Leicestershire Aero Club is proud to announce that we are believed to be the UK’s first carbon-neutral flying school. We have chosen…
The Leicestershire Aero Club is rich in history. In 2009 to celebrate its 100th year, the club published a booklet detailing that history, which is still available to buy at the airfield. Here you can read the preface and a condensed timeline.
Leicestershire has always been interested in aviation. Even as early as 1826 there had been a balloon ascent from Belgrave Park watched by a crowd of thousands, followed by a rather unfortunate attempt in 1866 when the prominent balloonist, Henry Coxwell, refused to take a member of the crowd aloft and therefore suffered the indignity of the Leicester Foresters forcing him to deflate the balloon, whereupon they shredded it and set fire to the basket! And had Percy Pilcher not been killed in an unfortunate gliding accident at Stanford Hall in 1899, Lutterworth, Leicestershire, could have been the birthplace of powered flight, not Kitty Hawk, North Carolina.
1895 – Passenger Balloon takes off from Abby Park, Leicester
1909 – Leicestershire Aero Club is formed
1916 – Leicestershire Aero Club & the Imperial Air Command presented a BE 12 aircraft called “The City of Leicester” to the “Aircraft for the Dominions” initiative, this aircraft was sent to Canada.
1929 – After WWI Leicester Aero Club found and rented land in Desford and purchased their first aircraft, a De Havilland Gypsy Moth, christened “The Quorn”.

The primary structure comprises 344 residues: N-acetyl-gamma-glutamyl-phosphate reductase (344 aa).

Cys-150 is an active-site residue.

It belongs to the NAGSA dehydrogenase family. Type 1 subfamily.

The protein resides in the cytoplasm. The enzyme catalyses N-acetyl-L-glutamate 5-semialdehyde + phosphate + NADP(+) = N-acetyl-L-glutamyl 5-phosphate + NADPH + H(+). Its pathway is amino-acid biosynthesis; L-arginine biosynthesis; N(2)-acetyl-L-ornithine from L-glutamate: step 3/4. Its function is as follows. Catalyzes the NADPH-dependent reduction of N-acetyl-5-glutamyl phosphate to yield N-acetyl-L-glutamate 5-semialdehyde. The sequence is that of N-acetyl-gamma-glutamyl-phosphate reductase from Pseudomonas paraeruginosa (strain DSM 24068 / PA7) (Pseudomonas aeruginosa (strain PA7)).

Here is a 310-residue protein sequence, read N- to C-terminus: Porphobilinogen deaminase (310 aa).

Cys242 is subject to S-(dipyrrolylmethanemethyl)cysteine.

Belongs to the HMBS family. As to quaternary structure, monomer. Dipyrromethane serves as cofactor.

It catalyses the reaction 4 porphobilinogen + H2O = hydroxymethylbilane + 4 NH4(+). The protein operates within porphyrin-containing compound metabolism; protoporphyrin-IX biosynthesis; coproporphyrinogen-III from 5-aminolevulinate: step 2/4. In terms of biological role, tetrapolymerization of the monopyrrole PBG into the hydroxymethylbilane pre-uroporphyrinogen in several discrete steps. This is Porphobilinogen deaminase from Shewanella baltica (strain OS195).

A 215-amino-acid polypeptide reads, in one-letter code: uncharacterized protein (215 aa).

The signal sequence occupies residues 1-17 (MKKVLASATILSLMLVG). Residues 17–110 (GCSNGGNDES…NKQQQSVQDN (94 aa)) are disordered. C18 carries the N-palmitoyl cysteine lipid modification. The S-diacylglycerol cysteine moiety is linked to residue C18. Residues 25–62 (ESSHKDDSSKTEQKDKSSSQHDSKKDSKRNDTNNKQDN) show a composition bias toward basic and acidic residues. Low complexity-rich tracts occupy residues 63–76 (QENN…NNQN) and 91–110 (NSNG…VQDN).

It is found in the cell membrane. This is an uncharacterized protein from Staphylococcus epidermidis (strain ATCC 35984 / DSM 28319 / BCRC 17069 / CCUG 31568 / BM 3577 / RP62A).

1930 – The club became a Limited Company.
1931 – They bought land at Braunstone for an airport.
1932 – The Prince of Wales (later Duke of Windsor), landed at Desford for the first time and was promptly made a Life Member
1935 – Braunstone was licensed by the Air Ministry and the club moved in.
1939 – August 31st all civil flying was banned as the war became inevitable.
1940 – October the RAF requisitioned the airfield
1947 – The club took residence in President Sir Lindsay Everard’s private airfield as the Braunstone land was not released from the RAF
1949 – After the death of Sir Lindsay Everard, the club was forced to find new premises, they were allowed to use the abandoned Leicester East airfield to store their planes but it was not until 1951 that they signed a lease with the air ministry.
1958 – The Queen and Prince Phillip flew into Leicester East, prompting the Leicester City Council to resurface the main runway.
1967 – The flying school was set up by the Club where trainer pilots could earn their private pilots licence, (PPL),
1971 – The Leicestershire Aero Club was awarded the Lennox Boyd Trophy, for the Organisation having achieved the most to further the cause of light civil aviation in this country.
1974 – The airfields designation was changed to “Leicester Airport’’